dual wires on a circuit breaker

pwrupFebruary 8, 2010

Does anyone know if it is code to have 2 wires going to a circuit breaker? I have been told that it is and it is not ok by different electricians. I would like to reference the NEC code section that references what is or is not code. I don't want your opinion, I need hard facts. So can you point me to the section in the code that addresses this?

Thanks,

pwrup

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mike_kaiser_gw

The determining factor is what the manufacturer of the breaker says. Some breakers can accept two wires and others can not. You'd have to go back to the manufacturer to get the specs.

The biggest problem with "double taps" is that people add circuits and because they are out of space in the panel, just stick a wire under whatever breaker happens to be handy. Regardless of what the manufacturer may say, the breaker and wire have to be sized appropriately for the load.

    Bookmark   February 8, 2010 at 8:45PM
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groundrod

The answer is not in the NEC. It is determined by whether the breaker is listed for one or two wires. This information should be available on the manufacturers web site. There are at least two that do list their breakers for double tapping as it is called. Square D QO and QOB series along with Cutler Hammer CH and CHB series. I believe both of these listings are for 15 thru 30 amp breakers only. If you have a brand that is not listed for double tapping you can take the two wires and wirenut them together with a third short wire, and then connect the short wire to the breaker.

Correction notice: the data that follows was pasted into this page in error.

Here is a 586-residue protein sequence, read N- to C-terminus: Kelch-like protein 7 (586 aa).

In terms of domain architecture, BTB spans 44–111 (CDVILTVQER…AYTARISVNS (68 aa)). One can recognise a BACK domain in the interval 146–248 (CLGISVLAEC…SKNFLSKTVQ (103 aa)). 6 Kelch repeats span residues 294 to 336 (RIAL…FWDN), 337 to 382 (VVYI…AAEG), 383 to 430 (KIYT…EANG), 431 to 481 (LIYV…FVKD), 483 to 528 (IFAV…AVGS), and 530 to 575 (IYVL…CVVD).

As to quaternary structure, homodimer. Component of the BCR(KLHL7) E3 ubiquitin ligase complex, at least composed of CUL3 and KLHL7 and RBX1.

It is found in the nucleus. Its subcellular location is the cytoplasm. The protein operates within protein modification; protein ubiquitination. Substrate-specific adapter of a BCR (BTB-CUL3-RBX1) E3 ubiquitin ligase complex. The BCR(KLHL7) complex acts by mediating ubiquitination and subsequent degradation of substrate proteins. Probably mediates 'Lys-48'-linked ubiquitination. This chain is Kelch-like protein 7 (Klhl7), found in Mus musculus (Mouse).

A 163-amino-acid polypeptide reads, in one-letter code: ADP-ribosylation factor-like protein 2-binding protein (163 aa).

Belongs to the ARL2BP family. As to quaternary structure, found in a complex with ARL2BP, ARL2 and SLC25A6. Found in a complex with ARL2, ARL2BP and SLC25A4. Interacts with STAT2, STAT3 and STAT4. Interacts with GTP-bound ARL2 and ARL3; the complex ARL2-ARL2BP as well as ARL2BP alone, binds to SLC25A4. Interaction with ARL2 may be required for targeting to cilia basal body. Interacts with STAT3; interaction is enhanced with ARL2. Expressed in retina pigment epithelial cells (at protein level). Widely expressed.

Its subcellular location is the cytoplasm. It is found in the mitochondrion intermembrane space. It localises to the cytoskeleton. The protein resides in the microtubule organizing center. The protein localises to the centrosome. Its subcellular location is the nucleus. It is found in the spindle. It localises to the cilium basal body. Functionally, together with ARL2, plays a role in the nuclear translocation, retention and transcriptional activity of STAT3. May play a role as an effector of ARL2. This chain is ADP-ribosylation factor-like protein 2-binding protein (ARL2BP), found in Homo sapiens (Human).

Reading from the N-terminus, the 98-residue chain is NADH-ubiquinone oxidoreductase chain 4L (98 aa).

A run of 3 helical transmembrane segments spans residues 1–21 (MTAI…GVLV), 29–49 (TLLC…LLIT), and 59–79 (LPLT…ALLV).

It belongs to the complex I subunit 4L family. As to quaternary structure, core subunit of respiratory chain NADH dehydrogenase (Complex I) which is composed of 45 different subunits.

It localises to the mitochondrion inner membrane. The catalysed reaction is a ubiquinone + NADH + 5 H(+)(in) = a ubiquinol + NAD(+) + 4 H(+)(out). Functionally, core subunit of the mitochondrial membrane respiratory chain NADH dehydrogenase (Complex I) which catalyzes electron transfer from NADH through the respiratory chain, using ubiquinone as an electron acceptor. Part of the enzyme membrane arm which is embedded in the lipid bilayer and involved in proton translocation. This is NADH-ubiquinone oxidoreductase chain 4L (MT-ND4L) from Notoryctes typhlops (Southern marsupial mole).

Bookmark   February 8, 2010 at 8:54PM
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sparky17

Groundrod i don't agree with that.That leads to a messy panel full of marretts,also that would constitute using your panel as a j.b. which is against code,(at least it is here in canada).
A better option if the home owner has the space beside his panel is install a new j.b. like a 4" square box and pull the branch circuits out of the panel and then feed them with one new branch cir inside the new j.b.

    Bookmark   February 8, 2010 at 9:18PM
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groundrod

The original poster is not in Canada, so I don't think he will have to worry about what is against code in Canada.

    Bookmark   February 8, 2010 at 9:50PM
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bigbird_1

"That leads to a messy panel full of marretts,also that would constitute using your panel as a j.b. which is against code,(at least it is here in canada)."

Never heard before that you can't use a Marrette in a main or sub panel. Can you quote the reference in the CEC to that?